The Life and Death of Cormac the Skald

Contents:
Author: Unknown

Chapter Eleven the Songs That Were Made About the Fight.

Steinar was the name of a man who was the son of Onund the Seer, and brother of Dalla, Cormac’s mother. He was an unpeaceful man, and lived at Ellidi.

Thither rode Cormac from the holme, to see his kinsman, and told him of the fight, at which he was but ill pleased. Cormac said he meant to leave the country, — "And I want thee to take the money to Bersi."

"Thou art no bold man," said Steinar, "but the money shall be paid if need be."

Cormac was there some nights; his hand swelled much, for it was not dressed.

After that meeting, Holmgang Bersi went to see his brother. Folk asked how the holmgang had gone, and when he told them they said that two bold men had struck small blows, and he had gained the victory only through Cormac’s mishap. When Bersi met Steingerd, and she asked how it went, he made this verse: —

(26)
"They call him, and truly they tell it,
A tree of the helmet right noble:
But the master of manhood must bring me
Three marks for his ransom and rescue.
Though stout in the storm of the bucklers
In the stress of the Valkyrie’s tempest
He will bid me no more to the battle,
For the best of the struggle was ours."

Steinar and Cormac rode from Ellidi and passed through Saurbae. They saw men riding towards them, and yonder came Bersi. He greeted Cormac and asked how the wound was getting on. Cormac said it needed little to be healed.

"Wilt thou let me heal thee?" said Bersi; "though from me thou didst get it: and then it will be soon over."

Cormac said nay, for he meant to be his lifelong foe. Then answered Bersi: —

(27)
"Thou wilt mind thee for many a season
How we met in the high voice of Hilda.
Right fain I go forth to the spear-mote
Being fitted for every encounter.
There Cormac’s gay shield from his clutches
I clave with the bane of the bucklers,
For he scorned in the battle to seek me
If we set not the lists of the holmgang."

Thus they parted; and then Cormac went home to Mel and saw his mother. She healed his hand; it had become ugly and healed badly. The notch in Skofnung they whetted, but the more they whetted the bigger it was. So he went to Reykir, and flung Skofnung at Skeggi’s feet, with this verse: —

(28)
"I bring thee, thus broken and edgeless,
The blade that thou gavest me, Skeggi!
I warrant thy weapon could bite not:
I won not the fight by its witchcraft.
No gain of its virtue nor glory
I got in the strife of the weapons,
When we met for to mingle the sword-storm
For the maiden my singing adorns."

Said Skeggi, "It went as I warned thee." Cormac flung forth and went home to Mel: and when he met with Dalla he made this song:—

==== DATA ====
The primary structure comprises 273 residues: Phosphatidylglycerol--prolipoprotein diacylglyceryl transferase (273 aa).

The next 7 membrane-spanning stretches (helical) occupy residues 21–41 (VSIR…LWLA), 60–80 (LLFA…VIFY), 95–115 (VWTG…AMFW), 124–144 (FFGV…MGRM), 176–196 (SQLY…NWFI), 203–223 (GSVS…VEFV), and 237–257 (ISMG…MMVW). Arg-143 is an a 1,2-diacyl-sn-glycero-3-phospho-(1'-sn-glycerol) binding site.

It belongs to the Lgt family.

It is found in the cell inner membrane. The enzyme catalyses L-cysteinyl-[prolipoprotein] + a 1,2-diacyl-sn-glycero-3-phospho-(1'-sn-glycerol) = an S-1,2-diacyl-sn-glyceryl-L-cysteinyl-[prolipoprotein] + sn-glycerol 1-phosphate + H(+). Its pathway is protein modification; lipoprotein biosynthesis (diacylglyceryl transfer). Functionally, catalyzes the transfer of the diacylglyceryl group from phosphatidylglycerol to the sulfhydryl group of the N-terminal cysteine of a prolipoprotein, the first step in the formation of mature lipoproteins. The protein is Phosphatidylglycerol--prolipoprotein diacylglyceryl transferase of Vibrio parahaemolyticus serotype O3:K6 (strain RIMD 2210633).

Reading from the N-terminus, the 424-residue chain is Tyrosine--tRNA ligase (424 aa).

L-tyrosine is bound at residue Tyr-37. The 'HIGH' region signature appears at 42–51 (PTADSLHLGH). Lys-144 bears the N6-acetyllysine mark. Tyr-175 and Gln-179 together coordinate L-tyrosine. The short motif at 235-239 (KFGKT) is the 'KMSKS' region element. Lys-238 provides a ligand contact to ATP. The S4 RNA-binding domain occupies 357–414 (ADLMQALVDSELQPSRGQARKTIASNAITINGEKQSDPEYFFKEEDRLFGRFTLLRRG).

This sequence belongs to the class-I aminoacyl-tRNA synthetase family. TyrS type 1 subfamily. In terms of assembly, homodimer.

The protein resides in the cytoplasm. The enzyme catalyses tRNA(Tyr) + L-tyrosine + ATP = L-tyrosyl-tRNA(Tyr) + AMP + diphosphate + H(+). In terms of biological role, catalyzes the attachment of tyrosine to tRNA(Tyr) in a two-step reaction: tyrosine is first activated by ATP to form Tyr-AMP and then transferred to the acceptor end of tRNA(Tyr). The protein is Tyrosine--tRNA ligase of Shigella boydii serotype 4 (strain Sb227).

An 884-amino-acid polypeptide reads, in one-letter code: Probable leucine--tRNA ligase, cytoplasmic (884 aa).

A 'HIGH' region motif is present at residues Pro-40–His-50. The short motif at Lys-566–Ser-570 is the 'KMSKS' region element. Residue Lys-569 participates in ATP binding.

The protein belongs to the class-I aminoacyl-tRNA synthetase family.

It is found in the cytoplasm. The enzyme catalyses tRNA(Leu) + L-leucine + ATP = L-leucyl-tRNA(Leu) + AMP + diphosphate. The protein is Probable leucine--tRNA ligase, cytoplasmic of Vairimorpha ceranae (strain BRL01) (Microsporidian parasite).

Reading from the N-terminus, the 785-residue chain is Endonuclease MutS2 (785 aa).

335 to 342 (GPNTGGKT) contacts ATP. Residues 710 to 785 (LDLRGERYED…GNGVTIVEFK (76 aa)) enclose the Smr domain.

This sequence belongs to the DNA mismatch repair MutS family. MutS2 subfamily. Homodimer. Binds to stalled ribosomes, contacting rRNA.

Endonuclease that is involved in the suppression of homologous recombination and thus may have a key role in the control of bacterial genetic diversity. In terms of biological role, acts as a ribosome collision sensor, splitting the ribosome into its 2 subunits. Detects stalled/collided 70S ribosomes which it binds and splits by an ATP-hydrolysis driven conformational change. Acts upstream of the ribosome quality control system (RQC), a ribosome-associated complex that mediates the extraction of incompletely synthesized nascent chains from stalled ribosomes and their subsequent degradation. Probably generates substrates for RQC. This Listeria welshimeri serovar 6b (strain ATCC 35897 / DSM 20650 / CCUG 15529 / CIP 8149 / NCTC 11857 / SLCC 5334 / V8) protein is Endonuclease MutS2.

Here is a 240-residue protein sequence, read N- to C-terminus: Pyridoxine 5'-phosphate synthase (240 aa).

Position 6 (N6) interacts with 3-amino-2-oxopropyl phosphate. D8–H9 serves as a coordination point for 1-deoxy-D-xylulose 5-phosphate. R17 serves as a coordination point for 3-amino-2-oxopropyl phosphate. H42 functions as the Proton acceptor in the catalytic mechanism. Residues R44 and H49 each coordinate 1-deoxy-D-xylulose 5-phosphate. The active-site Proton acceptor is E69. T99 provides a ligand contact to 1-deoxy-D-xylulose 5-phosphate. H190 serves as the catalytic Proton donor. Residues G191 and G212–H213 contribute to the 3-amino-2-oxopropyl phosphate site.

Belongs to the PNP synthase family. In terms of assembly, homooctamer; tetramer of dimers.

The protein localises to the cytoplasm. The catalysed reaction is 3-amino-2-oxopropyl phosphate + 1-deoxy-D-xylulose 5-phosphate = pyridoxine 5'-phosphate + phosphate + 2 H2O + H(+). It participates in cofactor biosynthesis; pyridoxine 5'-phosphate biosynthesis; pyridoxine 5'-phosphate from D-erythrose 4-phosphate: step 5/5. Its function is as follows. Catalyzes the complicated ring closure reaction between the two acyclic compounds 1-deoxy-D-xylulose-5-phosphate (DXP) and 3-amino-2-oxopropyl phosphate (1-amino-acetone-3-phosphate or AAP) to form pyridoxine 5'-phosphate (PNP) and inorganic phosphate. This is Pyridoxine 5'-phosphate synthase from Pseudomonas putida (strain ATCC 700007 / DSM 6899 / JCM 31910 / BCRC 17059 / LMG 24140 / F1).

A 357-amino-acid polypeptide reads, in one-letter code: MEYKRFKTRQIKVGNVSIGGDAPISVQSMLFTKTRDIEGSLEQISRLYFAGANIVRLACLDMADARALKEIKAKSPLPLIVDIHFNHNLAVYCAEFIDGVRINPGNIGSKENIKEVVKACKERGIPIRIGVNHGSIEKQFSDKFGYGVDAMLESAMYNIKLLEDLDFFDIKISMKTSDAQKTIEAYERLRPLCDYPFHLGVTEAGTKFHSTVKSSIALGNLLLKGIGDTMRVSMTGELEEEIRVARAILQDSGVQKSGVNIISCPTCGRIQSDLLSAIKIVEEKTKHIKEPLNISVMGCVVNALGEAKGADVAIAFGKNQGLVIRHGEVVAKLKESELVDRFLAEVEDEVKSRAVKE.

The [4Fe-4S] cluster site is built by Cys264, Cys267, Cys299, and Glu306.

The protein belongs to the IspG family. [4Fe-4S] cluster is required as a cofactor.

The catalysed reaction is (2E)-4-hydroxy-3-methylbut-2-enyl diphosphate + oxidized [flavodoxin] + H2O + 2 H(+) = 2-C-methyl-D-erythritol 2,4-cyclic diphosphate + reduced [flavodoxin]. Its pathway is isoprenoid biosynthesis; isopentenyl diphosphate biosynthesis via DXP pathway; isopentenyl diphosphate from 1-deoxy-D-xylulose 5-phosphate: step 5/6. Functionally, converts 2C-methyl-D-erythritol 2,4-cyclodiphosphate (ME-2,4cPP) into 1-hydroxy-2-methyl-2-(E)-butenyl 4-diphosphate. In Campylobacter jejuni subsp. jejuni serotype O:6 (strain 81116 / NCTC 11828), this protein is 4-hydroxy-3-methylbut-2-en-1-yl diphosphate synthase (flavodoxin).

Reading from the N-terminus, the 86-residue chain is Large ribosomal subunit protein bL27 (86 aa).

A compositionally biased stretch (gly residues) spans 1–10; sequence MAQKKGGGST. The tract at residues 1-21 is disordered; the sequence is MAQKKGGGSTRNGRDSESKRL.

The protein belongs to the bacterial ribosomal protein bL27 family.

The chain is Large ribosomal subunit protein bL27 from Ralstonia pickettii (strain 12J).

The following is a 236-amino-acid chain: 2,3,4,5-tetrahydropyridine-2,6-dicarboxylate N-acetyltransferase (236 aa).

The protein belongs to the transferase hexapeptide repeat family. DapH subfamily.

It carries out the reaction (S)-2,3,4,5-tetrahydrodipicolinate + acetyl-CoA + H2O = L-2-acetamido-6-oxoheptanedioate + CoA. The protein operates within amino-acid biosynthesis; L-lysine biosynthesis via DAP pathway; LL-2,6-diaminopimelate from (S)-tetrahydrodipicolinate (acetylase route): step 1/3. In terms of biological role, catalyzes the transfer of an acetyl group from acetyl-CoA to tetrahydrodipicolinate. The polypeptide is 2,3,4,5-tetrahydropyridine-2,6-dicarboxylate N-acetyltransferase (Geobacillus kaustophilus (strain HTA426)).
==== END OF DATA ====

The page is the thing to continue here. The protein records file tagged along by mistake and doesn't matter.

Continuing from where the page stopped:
(29)
"To the field went I forth, O my mother
The flame of the armlet who guardest, —
To dare the cave-dweller, my foeman
And I deemed I should smite him in battle.
But the brand that is bruited in story
It brake in my hand as I held it;
And this that should thrust men to slaughter
Is thwarted and let of its might.

(30)
For I borrowed to bear in the fighting
No blunt-edged weapon of Skeggi:
There is strength in the serpent that quivers
By the side of the land of the girdle.
But vain was the virtue of Skofnung
When he vanquished the sharpness of Whitting;
And a shard have I shorn, to my sorrow,
From the shearer of ringleted mail.

(31)
Yon tusker, my foe, wrought me trouble
When targe upon targe I had carven:
For the thin wand of slaughter was shattered
And it sundered the ground of my handgrip.
Loud bellowed the bear of the sea-king
When he brake from his lair in the scabbard,
At the hest of the singer, who seeketh
The sweet hidden draught of the gods.

(32)
Afar must I fare, O my mother,
And a fate points the pathway before me,
For that white-wreathen tree may woo not
— Two wearisome morrows her outcast.
And it slays me, at home to be sitting,
So set is my heart on its goddess,
As a lawn with fair linen made lovely
— I can linger no third morrow’s morn."

After that, Cormac went one day to Reykir and talked with Skeggi, who said the holmgang had been brought to scorn. Then answered Cormac: —

(33)
"Forget it, O Frey of the helmet,
— Lo, I frame thee a song in atonement —
That the bringer of blood, even Skofnung,
I bare thee so strangely belated.
For by stirrers of storm was I wounded;
They smote me where perches the falcon:
But the blade that I borrowed, O Skeggi,
Was borne in the clashing of edges.

(34)
I had deemed, O thou Grey of fighting,
Of the fierce song of Odin, — my neighbour,
I had deemed that a brand meet for bloodshed
I bare to the crossways of slaughter.
Nay, — thy glaive, it would gape not nor ravin
Against him, the rover who robbed me:
And on her, as the surge on the shingle,
My soul beats and breaks evermore."

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Chicago: Unknown, "Chapter Eleven the Songs That Were Made About the Fight.," The Life and Death of Cormac the Skald, trans. Armour, M. A. (Margaret-Ann) in The Life and Death of Cormac the Skald Original Sources, accessed September 23, 2018, http://www.originalsources.com/Document.aspx?DocID=CRPADFM5Z7QCIID.

MLA: Unknown. "Chapter Eleven the Songs That Were Made About the Fight." The Life and Death of Cormac the Skald, translted by Armour, M. A. (Margaret-Ann), in The Life and Death of Cormac the Skald, Original Sources. 23 Sep. 2018. www.originalsources.com/Document.aspx?DocID=CRPADFM5Z7QCIID.

Harvard: Unknown, 'Chapter Eleven the Songs That Were Made About the Fight.' in The Life and Death of Cormac the Skald, trans. . cited in , The Life and Death of Cormac the Skald. Original Sources, retrieved 23 September 2018, from http://www.originalsources.com/Document.aspx?DocID=CRPADFM5Z7QCIID.